I can be a bit of a book snob.
I’m not proud of it, but I judge non-readers pretty harshly. There are people out there who say things like “I don’t read”, and they don’t seem to think that it’s a serious hole in their lives, which is very difficult for me to understand.
Books are, for me, a necessity. Since the day I was able to read Grover At The Farm
all by myself, I have been reading. I have a quick link to my library’s website on my Firefox toolbar, and I choose new purses based primarily on their size, because they must
have enough space for an average hardcover. I have read hundreds of books, from classics to to sci-fi to non-fiction on almost any topic, and I’ve got a “to-read” shelf (currently growing online at Goodreads.com
) that never seems to get any shorter. I deeply regret that I only have one lifetime during which to read, because I’ll never be able to read everything I want to.
I think more people should be regular readers. The digital world is slowly chipping away at our attention spans and encouraging us to absorb written words in small, manageable paragraphs, instead of pages and chapters, so I smile when I see people at bus stops or in coffee shops, holding an open book. So why, then, do I feel such hostility towards adult readers of tween-and-teen-targeted “literature”? See, right there, I used sarcastiquotes without even thinking about it. I get all sorts of annoyed when I see a grown person paging through Twilight
. They’re reading something, so I should be happy
about it – they made a decision to acquire and read a book, which is what I want more people to do.
But why would anyone other than a 12-year-old girl voluntarily read about angsty sparkling vampires (unless they’re parents of teens and tweens who want to be familiar with what their kids are reading)? My parents weren’t standing in line at the store, waiting excitedly for the next Babysitters Club book to be released so they could discuss it with their friends at work, so what changed over the past 20 years? Did young adult (YA) literature get more complex and adult along the way, blurring the lines?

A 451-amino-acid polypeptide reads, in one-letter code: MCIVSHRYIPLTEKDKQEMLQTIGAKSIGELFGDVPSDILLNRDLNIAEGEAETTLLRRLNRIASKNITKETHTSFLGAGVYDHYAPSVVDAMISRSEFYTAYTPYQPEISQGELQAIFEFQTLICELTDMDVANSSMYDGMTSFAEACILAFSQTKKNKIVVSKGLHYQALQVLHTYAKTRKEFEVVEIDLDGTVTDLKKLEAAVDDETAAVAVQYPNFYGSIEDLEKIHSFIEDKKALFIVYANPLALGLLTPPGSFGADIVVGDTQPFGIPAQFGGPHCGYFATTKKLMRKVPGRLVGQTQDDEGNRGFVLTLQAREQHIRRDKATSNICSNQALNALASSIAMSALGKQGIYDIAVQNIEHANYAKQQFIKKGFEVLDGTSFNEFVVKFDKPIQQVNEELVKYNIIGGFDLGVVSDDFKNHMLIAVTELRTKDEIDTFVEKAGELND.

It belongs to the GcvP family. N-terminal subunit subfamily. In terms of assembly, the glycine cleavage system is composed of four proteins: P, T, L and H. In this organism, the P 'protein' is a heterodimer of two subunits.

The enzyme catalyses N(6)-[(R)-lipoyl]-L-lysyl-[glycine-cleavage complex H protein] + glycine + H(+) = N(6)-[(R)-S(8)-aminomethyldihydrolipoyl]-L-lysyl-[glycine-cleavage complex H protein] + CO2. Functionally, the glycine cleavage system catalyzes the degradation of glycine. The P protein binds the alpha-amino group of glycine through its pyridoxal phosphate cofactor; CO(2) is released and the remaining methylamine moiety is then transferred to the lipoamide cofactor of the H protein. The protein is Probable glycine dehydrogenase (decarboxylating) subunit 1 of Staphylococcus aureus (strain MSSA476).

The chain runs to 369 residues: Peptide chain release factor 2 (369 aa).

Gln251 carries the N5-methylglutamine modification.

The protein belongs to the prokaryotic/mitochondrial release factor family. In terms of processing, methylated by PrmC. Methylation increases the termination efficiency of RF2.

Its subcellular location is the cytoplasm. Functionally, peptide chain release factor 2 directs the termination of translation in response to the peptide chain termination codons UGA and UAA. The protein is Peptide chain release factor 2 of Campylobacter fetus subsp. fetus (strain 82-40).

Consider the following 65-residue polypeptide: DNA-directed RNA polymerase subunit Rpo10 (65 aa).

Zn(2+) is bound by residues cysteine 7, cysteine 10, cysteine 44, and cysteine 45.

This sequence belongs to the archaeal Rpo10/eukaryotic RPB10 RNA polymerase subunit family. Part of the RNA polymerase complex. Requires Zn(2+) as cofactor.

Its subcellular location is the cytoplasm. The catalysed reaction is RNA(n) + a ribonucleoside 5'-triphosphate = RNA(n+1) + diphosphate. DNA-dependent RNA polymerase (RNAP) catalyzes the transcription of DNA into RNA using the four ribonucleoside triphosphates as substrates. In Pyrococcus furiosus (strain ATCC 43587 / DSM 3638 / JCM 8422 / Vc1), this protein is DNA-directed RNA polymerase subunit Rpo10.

It sounds sort of rhetorical, but it’s a question I’m honestly asking of my readers: has there been a shift in the complexity of YA books over the years, making them closer to adult books?
I’ve done a lot of thinking about my hostility towards the YA stuff, and I posted my thoughts to one of my message boards to start a discussion there, learning more about myself in the process. A big part of my problem is that I assume
that someone reading “kids’ books” isn’t going to want to read Asimov, or John Irving, or a history of the life of Henrietta Lacks
. But how do I know what else is on their shelves? Just like someone at Taco Bell might cook fancy gourmet dinners 95% of the time, some people who read lots of good stuff sometimes like to read “fluffy” books because they’re easy.
I think I tend to lump all YA into the “bullshit fluff” literature category, because of what I remember from the books of my childhood. The problem with that, if I think about it, is that I enjoyed the Harry Potter series, and if I’m being honest, I have to say they were better written than Sophie Kinsella’s “Shopaholic” stuff, which was aimed at adult readers. So where’s the line? What’s a YA novel and what’s a crappy grownup novel? I count Alice’s Adventures in Wonderland, and Anne of Green Gables among my favorite books and I’ve read them dozens of times, despite the fact that they’re intended for younger readers. But they’re good. Conclusion: maybe I’m putting more overlap in my Venn diagram of “YA” and “crappy writing” than is warranted.
Why should it even matter that people are reading badly-written junk? It’s not my business what people read, and on a conscious level I know that, but I see someone in a waiting room reading Fifty Shades of Grey and I die a little inside. I’m sure there are folks who will look down on my collection of science fiction and medical memoirs and declare that I’m not a real reader if I don’t know Tolstoy and Dumas by heart, and I’m sitting here in my glass house, tossing stones around.
Full disclosure: I haven’t read Twilight or 50 Shades, mostly because I’ve heard enough about them and read enough reviews and quotes from them to know that they won’t be to my taste. Hunger Games, on the other hand, is being recommended to me from all sides, by people I know and whose opinions I usually trust, and that’s a big reason why I started this thread. I really don’t want to read the books, and I’m not entirely sure what my resistance is about. I don’t think I’m the hipster type who avoids things when they get popular, so what is it? I thought maybe it was the YA label that was doing it, but I’m not sure, given that I do count some children’s classics among my favorite books.
Maybe I’m guilty of lumping the Hunger Games books into the same category as the Twilight series, when it belongs elsewhere? Is it more Little Women than Sweet Valley High?
I’d like this to open up into a discussion, if anyone’s game. I need help pinning down what it is that bugs me so much about the popularity of fluff, because otherwise I’m not sure how I will ever change that prejudice.